Keeping up with the Jones’ – that common saying that basically means, comparing ourselves to some other family, group, person and trying to live up to what we believe they are, or have, that we do not…but wish we did.
There was a time when this would occur within the confines of our neighborhoods where the casual peek over the fence, or happenstance glance at the new car driving up the road. We’d see it or experience it on a small scale, perhaps with just a few people who were near to us.
Now, in this time, the Jones’ and the rest of the world are at our fingertips, sharing their lives, their high points, on every screen in front of us through social media. And if we aren’t careful we can find ourselves perpetually wishing we have or are what someone else is sharing.
Let me be clear: I am not anti-social media, nor do I think that Facebook, Twitter, Instagram, etc. are necessarily bad things. They are and can be amazing tools and resources that connect all of us in a better way reaching across, in a limitless way, the globe. Just like any good tool, it can also be used in the wrong way and cause damage.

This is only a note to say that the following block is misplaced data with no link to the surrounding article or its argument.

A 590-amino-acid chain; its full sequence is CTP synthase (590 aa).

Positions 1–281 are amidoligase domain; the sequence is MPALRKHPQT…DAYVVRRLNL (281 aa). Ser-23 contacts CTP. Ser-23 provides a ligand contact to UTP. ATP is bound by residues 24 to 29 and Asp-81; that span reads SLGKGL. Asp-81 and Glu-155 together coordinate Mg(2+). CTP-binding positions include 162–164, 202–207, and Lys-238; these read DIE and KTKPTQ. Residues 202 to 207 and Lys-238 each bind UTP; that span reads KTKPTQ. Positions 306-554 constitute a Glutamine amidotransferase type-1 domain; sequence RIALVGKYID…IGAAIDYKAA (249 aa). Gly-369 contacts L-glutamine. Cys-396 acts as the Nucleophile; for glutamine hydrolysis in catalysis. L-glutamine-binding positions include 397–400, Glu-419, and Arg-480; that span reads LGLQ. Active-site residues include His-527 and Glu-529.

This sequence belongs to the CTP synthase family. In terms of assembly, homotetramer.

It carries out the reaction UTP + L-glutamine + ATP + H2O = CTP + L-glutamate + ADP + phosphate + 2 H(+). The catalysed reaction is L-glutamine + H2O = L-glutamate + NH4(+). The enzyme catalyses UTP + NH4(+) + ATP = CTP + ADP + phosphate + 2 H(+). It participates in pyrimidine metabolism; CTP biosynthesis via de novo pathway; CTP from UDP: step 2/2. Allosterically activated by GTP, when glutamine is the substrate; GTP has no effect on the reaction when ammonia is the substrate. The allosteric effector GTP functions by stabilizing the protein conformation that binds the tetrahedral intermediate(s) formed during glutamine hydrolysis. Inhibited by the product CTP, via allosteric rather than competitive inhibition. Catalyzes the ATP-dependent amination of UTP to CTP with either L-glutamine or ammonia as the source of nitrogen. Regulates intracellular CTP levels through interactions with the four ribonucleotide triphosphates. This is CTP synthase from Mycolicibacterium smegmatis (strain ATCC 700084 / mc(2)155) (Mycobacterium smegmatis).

The power and strength of connection and re-connection that these mediums provide is amazing and at times overwhelming. And we must remember that most people, most of the time, aren’t posting their worst moments …but usually only their best.
I often wonder when watching people view their social media pages on their phones what is going through their minds. Is it simply the enjoyment of sharing moments with their friends and loved ones that they otherwise may not have been aware of? Or, are they experiencing feelings of jealousy and self-doubt that can come with comparing their circumstances with those they are viewing?
We all compare ourselves at some point or another to someone and gauge How am I doing? in comparison to someone or some standard we have set for ourselves. This can be a healthy approach to keep up with how you may be progressing in a certain area of your life that you have chosen to work on improving. However, the pitfall exists where you shift from providing yourself with a healthy mile stone or measuring stick to wishing your situation was like someone else’s.
When viewing social media, if you find yourself feeling jealous, envious, or even just wishing that was yours…stop, put it away, and take in what you do have and what you are blessed with.
Enjoy and celebrate with what others share—but don’t feel the need to keep up with the whoever’s or whatever’s.
Just keep up with yourself and the blessings you have.
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